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Category Archive: Strategy

5 Questions: Building a strategy that is practical to implement

Thanks to the crew at 5by5 Design for featuring my advice on practical marketing planning in this month’s guest blog.

Read more as I answer 5 questions on how to build a marketing strategy that’s also practical to implement.

  1. What’s the difference between a marketing strategy and a marketing plan?
  2. What’s the best way to keep strategy on track as you implement ideas?
  3. What are some of the common reasons companies have a hard time connecting a strategy to practical implementation?
  4. How do you keep a team engaged throughout the process?
  5. What trends have you seen in developing and implementing marketing plans?

Read the full article.

Five steps to fast-track your B2B marketing plan

CalendarHelp! The first quarter’s here and we need a plan now. If this cry for help sounds familiar, don’t panic. There’s no time like the present to set your course.

Follow these five steps to expedite your marketing roadmap:

1. Start small

There’s no minimum timeframe for planning. What’s important is defining activities that will help the organization achieve its objectives. Tackle the next six weeks or 90 days and work your way up to a six- or 12-month plan.

2. Prioritize

The marketing wish list will always exceed available resources, so be realistic. Focus your plan on your top three channels, products or organizational objectives and how to support them. Sort potential activities into categories: Required, Desired and Nice. Execute programs in the same order.

3. Delegate

It’s marketing’s job to support organizational goals—not to create them. Ask leadership to share their objectives. Use sales targets, revenue plans and product business plans for guidance. This information gathering will speed your timeline and engage the team.

4. Dedicate time

Like oil and water, strategic thinking and day-to-day marketing tasks don’t mix. Schedule 60-minute blocks of uninterrupted time to draft your plan: no email, no phones, no meetings. If you’re in a high-traffic area, work in a conference room. Make a checklist of items you need to complete, and set a reasonable goal for each work session.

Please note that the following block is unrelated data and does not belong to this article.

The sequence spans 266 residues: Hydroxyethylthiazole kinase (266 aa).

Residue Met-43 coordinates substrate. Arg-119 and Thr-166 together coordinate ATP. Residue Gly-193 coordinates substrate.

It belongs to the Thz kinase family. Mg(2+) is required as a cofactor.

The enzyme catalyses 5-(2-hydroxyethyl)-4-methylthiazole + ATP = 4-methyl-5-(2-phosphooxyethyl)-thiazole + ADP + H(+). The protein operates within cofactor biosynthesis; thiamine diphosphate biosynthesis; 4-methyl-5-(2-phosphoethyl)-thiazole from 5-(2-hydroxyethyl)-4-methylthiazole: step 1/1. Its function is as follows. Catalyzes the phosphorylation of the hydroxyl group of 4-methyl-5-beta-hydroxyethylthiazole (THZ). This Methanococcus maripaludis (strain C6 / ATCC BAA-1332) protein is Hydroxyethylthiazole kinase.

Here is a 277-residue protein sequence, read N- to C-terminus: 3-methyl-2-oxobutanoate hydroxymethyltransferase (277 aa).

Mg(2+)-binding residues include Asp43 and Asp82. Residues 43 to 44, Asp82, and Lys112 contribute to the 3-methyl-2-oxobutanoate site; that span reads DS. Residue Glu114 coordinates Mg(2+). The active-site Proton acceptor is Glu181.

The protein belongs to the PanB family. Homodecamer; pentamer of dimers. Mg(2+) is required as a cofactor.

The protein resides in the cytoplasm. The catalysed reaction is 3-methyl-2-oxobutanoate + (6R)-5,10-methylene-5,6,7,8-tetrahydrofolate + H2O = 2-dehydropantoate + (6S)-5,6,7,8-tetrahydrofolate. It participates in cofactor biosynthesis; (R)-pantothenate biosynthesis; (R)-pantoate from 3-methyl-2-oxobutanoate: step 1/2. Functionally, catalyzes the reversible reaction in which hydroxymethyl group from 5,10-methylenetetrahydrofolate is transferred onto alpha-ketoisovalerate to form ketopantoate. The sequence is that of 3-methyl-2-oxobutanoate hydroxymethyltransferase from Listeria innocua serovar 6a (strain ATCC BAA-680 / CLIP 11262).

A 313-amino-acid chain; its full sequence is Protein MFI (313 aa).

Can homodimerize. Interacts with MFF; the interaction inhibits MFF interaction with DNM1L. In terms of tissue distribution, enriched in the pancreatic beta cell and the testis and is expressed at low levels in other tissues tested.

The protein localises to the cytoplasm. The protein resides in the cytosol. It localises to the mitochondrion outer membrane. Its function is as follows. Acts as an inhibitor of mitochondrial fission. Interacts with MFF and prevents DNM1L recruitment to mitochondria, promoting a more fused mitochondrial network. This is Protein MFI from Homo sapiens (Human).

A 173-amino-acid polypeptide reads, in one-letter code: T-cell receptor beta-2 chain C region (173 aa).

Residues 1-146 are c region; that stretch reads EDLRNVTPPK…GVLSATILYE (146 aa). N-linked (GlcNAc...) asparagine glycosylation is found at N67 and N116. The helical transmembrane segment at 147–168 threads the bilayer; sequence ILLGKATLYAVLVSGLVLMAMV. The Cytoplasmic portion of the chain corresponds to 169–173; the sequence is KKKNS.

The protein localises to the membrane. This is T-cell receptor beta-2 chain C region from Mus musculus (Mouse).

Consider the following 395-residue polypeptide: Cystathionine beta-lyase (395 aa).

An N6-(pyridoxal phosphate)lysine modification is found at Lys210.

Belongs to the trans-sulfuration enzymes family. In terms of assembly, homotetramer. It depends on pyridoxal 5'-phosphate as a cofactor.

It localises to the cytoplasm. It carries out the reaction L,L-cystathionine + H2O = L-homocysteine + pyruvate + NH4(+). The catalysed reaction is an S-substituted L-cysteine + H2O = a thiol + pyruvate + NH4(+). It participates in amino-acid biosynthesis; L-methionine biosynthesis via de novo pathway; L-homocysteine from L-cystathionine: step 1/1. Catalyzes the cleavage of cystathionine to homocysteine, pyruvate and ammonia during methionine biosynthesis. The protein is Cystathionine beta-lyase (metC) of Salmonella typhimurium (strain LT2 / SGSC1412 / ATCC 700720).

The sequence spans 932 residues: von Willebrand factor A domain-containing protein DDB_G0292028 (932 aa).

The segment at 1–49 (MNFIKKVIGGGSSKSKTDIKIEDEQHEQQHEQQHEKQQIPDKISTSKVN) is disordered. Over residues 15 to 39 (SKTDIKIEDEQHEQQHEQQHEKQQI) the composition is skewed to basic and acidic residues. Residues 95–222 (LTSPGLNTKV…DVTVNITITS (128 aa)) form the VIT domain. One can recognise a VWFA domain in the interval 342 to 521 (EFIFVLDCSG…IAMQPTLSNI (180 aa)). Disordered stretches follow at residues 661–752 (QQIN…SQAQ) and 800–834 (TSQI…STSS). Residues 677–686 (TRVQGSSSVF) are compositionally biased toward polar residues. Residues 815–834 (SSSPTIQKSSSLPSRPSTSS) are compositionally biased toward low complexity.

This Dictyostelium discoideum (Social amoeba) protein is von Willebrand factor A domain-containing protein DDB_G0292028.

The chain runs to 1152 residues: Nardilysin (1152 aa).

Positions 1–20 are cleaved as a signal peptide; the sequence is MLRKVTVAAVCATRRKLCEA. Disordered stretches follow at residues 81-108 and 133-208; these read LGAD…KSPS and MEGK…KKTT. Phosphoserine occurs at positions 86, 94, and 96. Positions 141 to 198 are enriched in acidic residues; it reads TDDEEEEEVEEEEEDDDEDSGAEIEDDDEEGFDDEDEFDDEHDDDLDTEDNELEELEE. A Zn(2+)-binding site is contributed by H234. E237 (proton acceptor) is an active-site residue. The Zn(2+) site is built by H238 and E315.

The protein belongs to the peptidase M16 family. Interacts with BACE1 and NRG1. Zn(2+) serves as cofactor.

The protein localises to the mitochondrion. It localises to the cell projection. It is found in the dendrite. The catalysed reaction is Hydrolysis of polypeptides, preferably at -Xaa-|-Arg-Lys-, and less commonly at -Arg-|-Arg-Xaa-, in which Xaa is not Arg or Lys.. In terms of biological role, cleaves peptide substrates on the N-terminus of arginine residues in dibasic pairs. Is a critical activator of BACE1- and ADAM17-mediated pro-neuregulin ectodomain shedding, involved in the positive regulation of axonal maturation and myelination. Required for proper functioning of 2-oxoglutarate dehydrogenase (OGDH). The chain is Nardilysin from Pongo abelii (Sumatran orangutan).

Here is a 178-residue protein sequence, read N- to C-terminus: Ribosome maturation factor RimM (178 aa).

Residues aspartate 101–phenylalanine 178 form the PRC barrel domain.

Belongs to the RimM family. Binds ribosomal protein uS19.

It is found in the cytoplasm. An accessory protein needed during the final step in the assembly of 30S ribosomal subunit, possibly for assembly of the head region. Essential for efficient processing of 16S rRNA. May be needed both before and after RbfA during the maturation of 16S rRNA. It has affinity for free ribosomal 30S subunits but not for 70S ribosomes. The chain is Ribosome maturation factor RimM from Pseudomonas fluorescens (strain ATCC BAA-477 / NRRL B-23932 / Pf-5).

5. Expect revisions

Every plan is a working document, one you will likely adapt as market conditions or business priorities change. When this happens, be flexible, involve others and use the plan as a communications tool. Add or change activities with the same Required-Desired-Nice categories used to develop the plan.

As with any skill, the more you plan, the more proficient you’ll become. And, even a small plan beats a reactive, ad hoc approach.

Fear factor: Top five scariest B2B marketing moves

Jack-o'-lantern on whiteThis Halloween, I don’t need zombies, ghosts or the current presidential campaign to induce a good scare. These five preventable marketing behaviors are enough to keep me awake at night—and to derail the most promising marketing efforts.

Read on, if you dare…

(5) Reactive decision-making. Market leaders do just that—lead. They proactively listen to their customers (internal and external), recommend the right approach and then stay on plan with marketing activities. Constantly rethinking campaigns or introducing new directions at the eleventh hour only serves to frustrate team members and reduce marketing’s capacity to execute activities.

(4) Brand mismanagement. Your company and product brands represent the single most valuable marketing asset, and one that requires constant stewardship. From online reputation management to simply policing how the logo is used, it’s critical to mind the details to maintain your investment.

(3) Ignoring the data. In the “olden days” of marketing (the early 1990s), we wished for more convenient access to measurements to back up our decisions. Now that data points abound, why are we still relying on our gut feelings to chart our course? Regular monitoring of metrics like audience behaviors, conversion rates, and cost per inquiry, lead and sale are a must.

(2) Failure to follow up. With all our methods for communication—and the personalized approach of marketing automation platforms—there’s no excuse for leads that linger untouched or unmonitored. Period. Unlike consumer marketing, in B2B our universe of potential buyers is a finite community. Even the coolest inquiries will buy at some point; if you’re not nurturing those relationships, your competitors will.

(1) Working without a plan. Flexibility is one thing; marketing without a roadmap is a surefire way to increase risk, drive up costs and miss opportunities. I am constantly astounded at the companies I encounter, large and small, who operate marketing “on the fly.” Few organizations can sustain long-term results without a comprehensive marketing strategy.

Have a terrifying example of your own? Post your comment here or Tweet me @ThinkSpringMktg.